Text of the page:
Karen Crumrine's 93-year-old mother, Mary, lived in the same house in rural Clearfield County for more than 50 years before she took a bad fall a year ago and broke her hip.
She spent a few months in a nursing home, then moved to an assisted living facility at the DuBois Continuum of Care Community. In February, she moved into one of 23 independent-living apartments at the care community called Village View.
She uses a walker to get around now, but is otherwise self-sufficient, Mrs. Crumrine said, making her own breakfast, showering without help and taking short walks without assistance. The apartment has its own entrance, and it's a short walk to the dining hall for lunch and dinner.
"She's very comfortable there and she likes it very much," Mrs. Crumrine said.
But she now fears her mother and the other Village View residents will have to move if a dispute between the facility and the state Department of Public Welfare can't be resolved. Following an inspection this spring, state officials said Village View was operating as an unlicensed assisted living facility because it was providing services such as meal preparation and laundry for some of the residents. In a letter sent last month, the Department of Public Welfare said it was imposing a $500 fine and threatened a $200-per-day additional fine if officials didn't either apply for licensure or close the facility within 14 days.
"It's absolutely a head scratcher," said Paula Sanders, a Harrisburg-based attorney with the law firm Post & Schell that represents the DuBois facility. "We can't figure out what it is that DPW believes our client has done wrong."
She has filed an appeal with the department, which put the fines on hold until the two sides reach a resolution. Because the issue is under appeal, state public welfare officials on Wednesday declined to comment on the DuBois situation -- but they are getting sympathy from an unlikely source.
"Basically, what you have is a conflict between what the statute says and reality," said Ron Barth, CEO of Mechanicsburg-based LeadingAge PA, which advocates for seniors. "We are putting regulations on top of regulations and laws on top of laws. Health care is advancing very, very quickly and the laws can't keep up."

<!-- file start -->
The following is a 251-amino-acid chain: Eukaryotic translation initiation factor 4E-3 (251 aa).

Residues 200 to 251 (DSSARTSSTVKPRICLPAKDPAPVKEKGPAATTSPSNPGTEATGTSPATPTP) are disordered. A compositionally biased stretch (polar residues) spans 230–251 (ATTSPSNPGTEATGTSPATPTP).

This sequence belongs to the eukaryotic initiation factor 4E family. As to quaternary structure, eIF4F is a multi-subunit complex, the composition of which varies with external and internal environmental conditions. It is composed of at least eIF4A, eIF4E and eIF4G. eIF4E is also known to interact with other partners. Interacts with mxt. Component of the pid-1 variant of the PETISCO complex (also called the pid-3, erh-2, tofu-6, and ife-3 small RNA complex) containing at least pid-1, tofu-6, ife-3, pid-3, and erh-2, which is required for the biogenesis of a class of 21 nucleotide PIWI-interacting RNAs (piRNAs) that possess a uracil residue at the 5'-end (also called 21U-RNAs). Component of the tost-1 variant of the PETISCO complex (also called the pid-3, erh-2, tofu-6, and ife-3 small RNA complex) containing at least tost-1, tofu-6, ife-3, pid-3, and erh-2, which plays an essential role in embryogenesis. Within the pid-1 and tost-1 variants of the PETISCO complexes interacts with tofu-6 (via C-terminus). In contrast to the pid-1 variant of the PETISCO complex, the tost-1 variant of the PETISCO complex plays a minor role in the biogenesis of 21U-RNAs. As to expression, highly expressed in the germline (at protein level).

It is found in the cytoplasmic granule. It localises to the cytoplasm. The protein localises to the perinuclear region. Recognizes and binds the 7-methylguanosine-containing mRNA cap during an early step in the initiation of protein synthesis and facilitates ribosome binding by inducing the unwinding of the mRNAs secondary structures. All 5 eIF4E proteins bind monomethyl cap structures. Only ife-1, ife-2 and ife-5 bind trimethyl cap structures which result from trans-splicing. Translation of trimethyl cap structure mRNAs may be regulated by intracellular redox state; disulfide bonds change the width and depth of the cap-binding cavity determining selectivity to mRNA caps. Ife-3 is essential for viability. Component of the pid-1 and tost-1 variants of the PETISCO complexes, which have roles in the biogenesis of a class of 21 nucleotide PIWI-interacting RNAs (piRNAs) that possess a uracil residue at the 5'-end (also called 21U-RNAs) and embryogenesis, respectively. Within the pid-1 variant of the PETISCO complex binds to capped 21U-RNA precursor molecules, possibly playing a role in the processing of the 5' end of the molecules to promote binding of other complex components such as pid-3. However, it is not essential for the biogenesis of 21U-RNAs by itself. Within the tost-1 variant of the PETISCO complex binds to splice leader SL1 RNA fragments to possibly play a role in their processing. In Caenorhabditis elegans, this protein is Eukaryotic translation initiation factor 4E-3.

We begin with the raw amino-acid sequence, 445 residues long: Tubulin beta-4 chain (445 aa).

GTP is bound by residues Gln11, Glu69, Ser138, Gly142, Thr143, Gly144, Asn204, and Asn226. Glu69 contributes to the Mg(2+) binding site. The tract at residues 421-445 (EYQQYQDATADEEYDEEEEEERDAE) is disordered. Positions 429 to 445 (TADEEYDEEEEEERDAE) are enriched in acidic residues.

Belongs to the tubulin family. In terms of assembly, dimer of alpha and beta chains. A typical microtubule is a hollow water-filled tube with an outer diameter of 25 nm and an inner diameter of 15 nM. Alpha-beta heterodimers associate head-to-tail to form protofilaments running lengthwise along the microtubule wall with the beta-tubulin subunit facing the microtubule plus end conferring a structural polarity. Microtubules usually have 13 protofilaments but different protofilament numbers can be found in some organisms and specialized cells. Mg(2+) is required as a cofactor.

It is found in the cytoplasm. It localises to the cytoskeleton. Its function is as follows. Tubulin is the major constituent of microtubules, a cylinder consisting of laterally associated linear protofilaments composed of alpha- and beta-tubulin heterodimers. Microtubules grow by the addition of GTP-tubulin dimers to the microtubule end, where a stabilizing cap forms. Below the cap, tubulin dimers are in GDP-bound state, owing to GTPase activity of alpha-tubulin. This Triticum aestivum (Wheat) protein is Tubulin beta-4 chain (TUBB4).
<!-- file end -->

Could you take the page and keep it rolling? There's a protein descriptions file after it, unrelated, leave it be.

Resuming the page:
The specific law he is referring to states that when four or more adults live under the same roof and require assistance for daily living or health care needs, and they are not related to the home operator, the facility must be licensed as an assisted living residence with the requisite staffing and other requirements.
The purpose is to ensure that vulnerable seniors are protected by requiring that home operators meet certain minimum standards. "That is a laudable goal, but now we have extensive home health services. Services are being provided more and more in less restrictive settings," Mr. Barth said.
Technically, he added, the regulations could apply to senior high-rise apartment buildings, where many residents have their needs met with home health services. Currently, Pennsylvania has 1,350 personal care homes, 280 continuing care retirement communities such as DuBois and 27 assisted living residences.
Village View was designed to provide homes for seniors who might need a low level of help while letting them remain largely independent. "It's good for all of those people," Mrs. Crumrine said. "It's good for their independence and self-esteem."
Debra Harris, manager for Village View, said if the state forces the issue, the facility will close the unit rather than apply for the assisted living license -- and she suspects other facilities across the state would make the same decision. Ultimately, she said residents will suffer if they have to move. Village View rates range from $900 to $1,100 per month, and through state waivers it has been able to offer slots to low-income seniors at a discount.
Industry averages for assisted living or personal care, meanwhile, exceed $3,000 per month and nursing homes can be more than $8,000 a month. "I have 19 people here and they are very anxious," she said. "They truly would not have anywhere to go."
Steve Twedt: firstname.lastname@example.org or 412-263-1963.